Christians Must Deal with the Poison of Racism

#‎Blackface, a 21st birthday celebration where two University of Pretoria students dressed up like domestic workers and painted their faces and arms black is not the first racism case to come from a formally Afrikaans university. The South African Human Rights Commission reports that out of the 500 reports of racism it received in the last year, most of them were from universities.

In 2012 a student in North West University died because of a racist practice. Two Students of the University of Free State are currently facing a court case for allegedly assaulting and driving over a black student.

University students are supposed to be our brightest people and the ones who will one day lead the country. What happens in universities will eventually be the culture of businesses and other influential spheres of society.

These young people are not growing up in apartheid South Africa. Where then does their racism come from?

What children do is often what they see at home. Parents ignorantly or purposefully feed their children the lies from the old apartheid system. The trouble is that the children live under a new system now. The two worlds clash. So the children carry around old system mentality in a new world. The offender and the offended are both victims.

Racism is ultimately the demonisation of another human being. Hatred, unforgiveness, bitterness, anger and racism are like poison. You can drink it and lie about it however signs of death will eventually show. Was it not Mandela who said that resentment is stupid because it is like drinking poison and hoping that someone else will die?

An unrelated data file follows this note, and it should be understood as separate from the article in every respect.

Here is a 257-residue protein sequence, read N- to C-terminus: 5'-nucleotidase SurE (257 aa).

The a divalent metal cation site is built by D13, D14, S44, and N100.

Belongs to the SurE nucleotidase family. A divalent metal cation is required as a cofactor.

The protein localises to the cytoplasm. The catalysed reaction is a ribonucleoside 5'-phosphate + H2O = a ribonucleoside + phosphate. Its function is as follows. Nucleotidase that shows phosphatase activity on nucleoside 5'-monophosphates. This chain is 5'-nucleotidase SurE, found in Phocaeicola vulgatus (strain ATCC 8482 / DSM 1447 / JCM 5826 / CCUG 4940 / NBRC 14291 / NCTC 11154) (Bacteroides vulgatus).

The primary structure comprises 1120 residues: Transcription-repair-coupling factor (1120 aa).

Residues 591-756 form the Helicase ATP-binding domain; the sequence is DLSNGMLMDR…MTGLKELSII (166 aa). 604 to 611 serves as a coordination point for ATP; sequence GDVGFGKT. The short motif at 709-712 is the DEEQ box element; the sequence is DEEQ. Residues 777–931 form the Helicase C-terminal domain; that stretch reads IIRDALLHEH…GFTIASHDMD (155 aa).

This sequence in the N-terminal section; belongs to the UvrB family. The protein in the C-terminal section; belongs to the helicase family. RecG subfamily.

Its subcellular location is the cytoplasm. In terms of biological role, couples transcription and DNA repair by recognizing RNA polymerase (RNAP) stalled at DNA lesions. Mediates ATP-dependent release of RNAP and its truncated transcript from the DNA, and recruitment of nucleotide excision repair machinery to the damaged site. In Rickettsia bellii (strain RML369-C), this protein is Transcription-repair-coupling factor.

He was talking about our country that drinks the poison of racism at home, breastfeeding it to her children and hoping that someone else’s children will die. But it is the children of this country who are in courtrooms over racist actions or facing disciplinary action in universities.

If parents have failed, whose role is it to stop the poison that will destroy us if we do nothing about it?

When these incidents happen, the student political parties are always the first to respond, which is commendable. While the role that politicians play is important, they cannot fix people’s hearts. Where are the Christian student organisations? How are they responding to the situation. What is their role?

If Christians believe in the work of Jesus Christ, they should have hearts that are full of love for others. This love should break down the barriers between the different groups in our society and heal divisions. But if divisions are allowed to fester even within the church our nation will not heal. Healing needs to start from a spiritual place.

Mandela Day attracts quite a lot of activity for everyone in the country to do good works. It is a healthy practice that teaches a nation that is always demanding, to give for a change. The church can similarly adopt a day such as Freedom Day to come together in public spaces annually to engage the greater South African population on the meaning of freedom beyond the political definition. The church has a role to teach people to live as free people who love and honour one another regardless of race, gender or culture.

Racism is largely a social issue. Universities clearly need assistance to teach students the value of all human beings. The church has a role to play in helping universities to respond to racism. Court cases and expelling students cannot be the only solution. Such punitive measures do not address the core of the issue. Let Christians not wait for another racist act to happen before we act.

These future leaders must be rescued from the poison they may have drunk from the older generation. Let them drink from the cup of freedom.

By Siki Dlanga

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